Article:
Classic Environment: The Oldest Applications You Run?

Discussion in 'Mac Apps and Mac App Store' started by IJ Reilly, Nov 10, 2006.

  1. IJ Reilly macrumors P6

    IJ Reilly

    Jul 16, 2002
    Some say the Classic Environment is dead. Apple would like to think so. But is it really? Probably a lot more of us are running old Mac applications in Classic than we'd prefer to admit. So the questions are:

    1) What really ancient Mac applications are you still keeping alive and useful under Classic, and why?

    2) Is the lack of Classic Environment support on the Intel Macs an impediment to you buying a new Mac?

    My answers:

    1) I'm pretty sure the oldest application I still use regularly in Classic is Family Records 2.1, the genealogy application distributed for free by LDS church. It's from 1988 and still works fine in Classic. I keep it going because I haven't found a substitute that works quite so intuitively, let alone for free.

    2) Yes. For years we used the late great WriteNow word processor in our business. I think I bought every version until it was discontinued in 1994. We must have written hundreds of old documents in WriteNow, which no current word processor opens AFAIK. But WriteNow still runs in Classic. To give up Classic would be to give up access to these documents, which just won't do. For now, I can't figure out how to do without Classic.
  2. Dane D. macrumors 6502a

    Apr 16, 2004
    I still use MS Office 98 (work), ClarisWorks v2.1(home), Linocolor scan software for an Heidleberg scanner(work), Photoshop v5.5(home), Avid VideoShop® 3.0.2(home), HyperCard Player 2.3.5(home), Painter Classic v 1.01(home), and many kids games made before 2001(home). My game of choice only works in OS 9, UT GOTY edition. I like OS 9 and other old OSs, there is a special place in my heart for them. Besides, when you collect old Macs, your choice for OS is limited to the era in which they were produced. Sure I like OS X, it is great for the internet, email, Adobe CS suite apps, QuarkXPress, iTunes, Quicktime, to name a few, but when you have files produced in 1994 or before, OS X doesn't cut it.
  3. mkrishnan Moderator emeritus


    Jan 9, 2004
    Grand Rapids, MI, USA
    I guess I'll chime in the balancing (1) none and (2) none answers? :eek:
  4. TDM21 macrumors 6502a


    Jul 7, 2004
    1) Newton Connection Utilities. I use a Newton and despite all the effort to bring compatibility to OS X, NCU is still the best option for backing up data from the Newton and transferring notes with embedded drawings.

    2) Classic isn't what is keeping me from converting to Intel right now; finances and the lack of some important universal apps (Photoshop and MS:Office) are. In a few years I will may finally convert. Then I will probably be able to use a Classic emulator (Basilik II probably) and run NCU that way.
  5. Macky-Mac macrumors 68030


    May 18, 2004
    I 'm not using any apps under classic.....I understand your situation with the WriteNow files though. Years ago I had to abandon a bunch of documents that had been created on ......I'll prob get the name wrong as it years ago.....a DecMate computer that had its own word processor program. I'm not going to let that happen again if I can avoid it
  6. roadapple macrumors regular

    Oct 21, 2004
    1) Photoshop 6.0 (but recently upgraded to CS2)
    2) No, just waiting for 10.5, iLife '07 and Vista before dropping the large for a intel mini :D
  7. sushi Moderator emeritus


    Jul 19, 2002
    Here's the main ones:

    - Claris Em@iler (Not ready to change to another program yet).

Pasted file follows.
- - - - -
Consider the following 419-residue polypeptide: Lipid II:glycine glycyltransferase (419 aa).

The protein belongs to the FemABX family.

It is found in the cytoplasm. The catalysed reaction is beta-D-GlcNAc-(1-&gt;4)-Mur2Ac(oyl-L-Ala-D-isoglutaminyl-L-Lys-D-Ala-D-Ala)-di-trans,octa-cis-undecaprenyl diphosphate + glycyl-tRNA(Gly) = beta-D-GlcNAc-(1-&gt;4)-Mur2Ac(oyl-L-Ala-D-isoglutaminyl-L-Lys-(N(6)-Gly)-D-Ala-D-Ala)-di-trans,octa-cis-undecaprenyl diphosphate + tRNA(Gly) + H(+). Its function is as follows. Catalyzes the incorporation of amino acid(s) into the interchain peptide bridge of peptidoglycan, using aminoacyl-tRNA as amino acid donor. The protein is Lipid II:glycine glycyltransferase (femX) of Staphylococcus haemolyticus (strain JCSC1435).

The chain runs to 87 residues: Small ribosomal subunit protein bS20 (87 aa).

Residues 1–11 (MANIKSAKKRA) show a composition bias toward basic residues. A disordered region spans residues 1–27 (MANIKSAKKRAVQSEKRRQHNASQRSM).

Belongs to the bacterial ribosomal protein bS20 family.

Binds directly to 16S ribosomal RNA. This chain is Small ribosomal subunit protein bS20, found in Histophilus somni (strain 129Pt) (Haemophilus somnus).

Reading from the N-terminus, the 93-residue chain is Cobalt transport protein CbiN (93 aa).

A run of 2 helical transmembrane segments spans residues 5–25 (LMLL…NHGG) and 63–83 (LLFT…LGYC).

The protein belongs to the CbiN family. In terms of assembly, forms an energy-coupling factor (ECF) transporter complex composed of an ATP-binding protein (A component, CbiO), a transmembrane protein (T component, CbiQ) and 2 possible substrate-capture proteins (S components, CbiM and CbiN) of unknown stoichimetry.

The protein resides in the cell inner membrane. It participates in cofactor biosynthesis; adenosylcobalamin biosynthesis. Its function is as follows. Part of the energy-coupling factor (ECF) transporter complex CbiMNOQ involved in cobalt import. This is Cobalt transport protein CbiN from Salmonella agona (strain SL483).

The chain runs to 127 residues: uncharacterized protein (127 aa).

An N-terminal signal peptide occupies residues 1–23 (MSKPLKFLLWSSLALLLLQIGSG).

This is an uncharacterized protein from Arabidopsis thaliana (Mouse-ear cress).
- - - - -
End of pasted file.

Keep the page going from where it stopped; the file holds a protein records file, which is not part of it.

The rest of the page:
- Fullwrite Professional (my main word processor)
    - Scanner software (not available under Mac OS X)
    - A10 Attack (Not available for Mac OS X)
    - Newton connection utilities
    - Hypercard Player
    - Microsoft Office 98
    - SuperPaint
    - Converter (Some software that I wrote)
    - Air Combat (Not available for Mac OS X)
  8. jsalzer macrumors 6502a


    Jan 18, 2004
    My three

    Mac-81 (a computer version of the TI-81 - I really wish TI would do the same under OSX for the TI-83)

    Adobe Photo Deluxe (though I've just broken down last week and bought Photoshop Elements to take its place - I was tired of moving the photos to the old computer, booting classic, adjusting the photo, and moving it back to the MBP.

    As long as I'm there - gotta play with the utility that puts Isaac Newton's picture in the lower left of your screen and makes the Apple fall on his head. Someone HAS to figure out a way to write that one for OSX. :D

    Has it stopped me from upgrading? Well, my work got me an MBP to use, so my Pismo is officially retired. I do still have my home iMac G5 when I need to see Isaac get one on the head.

  9. MisterMe macrumors G4


    Jul 17, 2002
    I state proudly that I run Classic apps.

    FrameMaker 7.0 When FullWrite Pro bit the dust, I felt it necessary to switch to an application which allowed me to produce commercial-quality documents composed of text and graphics. I still use documents that I created back in 1992.

    FullWrite 2.0.6 I have numerous documents in this format.

    Canvas 3.5.6 I am the not-so-proud user of Canvas X, but the older app plays much nicer with other Mac applications. Copy & Paste from all versions after Canvas 3.5.x into documents produced using other apps suck. It continues to work beautifully with Canvas 3.5.6.

    Cricket Graph 1.3.2 I have data and graphs in this format.

    CA-Cricket Graph III 1.5.3 I have data and graphs in this format.

    No Mac user should ever apologize for using Classic apps. They work beautifully and, alas, many work better than the MacOS X apps available today. Consider the full-featured word-processor category. In the early 1990's we had Microsoft Word, Corel WordPerfect, Claris MacWrite II, FullWrite Pro, and Nisus Writer. Each was unique, but each was also familiar because it adhered to Mac conventions. What do we have now? We have Microsoft Word and a bunch of opensource Word clones.

    I will eventually replace my Power Mac G5, but I am in no hurry to do so. Even after I buy an Intel-based Mac, I will keep a PPC-based Mac around for my Classic apps.
  10. RacerX macrumors 65832

    Aug 2, 2004
    1) What really ancient Mac applications are you still keeping alive and useful under Classic, and why?
    First, I don't use Classic much in Mac OS X (I use Blue Box in Rhapsody more), I tend to use these apps on a couple systems that have Mac OS 8.6 installed on them. Here is a list of apps that I use that are pre-Mac OS X (that I don't have a Mac OS X version of):

    Adobe Distiller 5.0
    Adobe Acrobat Catalog 4.0
    Adobe Dimensions 1.0
    Adobe Illustrator 8.0
    Adobe PageMaker 6.5
    Adobe PageMill 3.0
    Adobe Premiere 5.1
    Adobe Type Manager Deluxe 4.6
    ClarisDraw 1.0
    Corel PHOTO-PAINT 8 LE
    Corel WordPerfect 3.5e
    CorelDraw 8 LE
    Fetch 3.0.3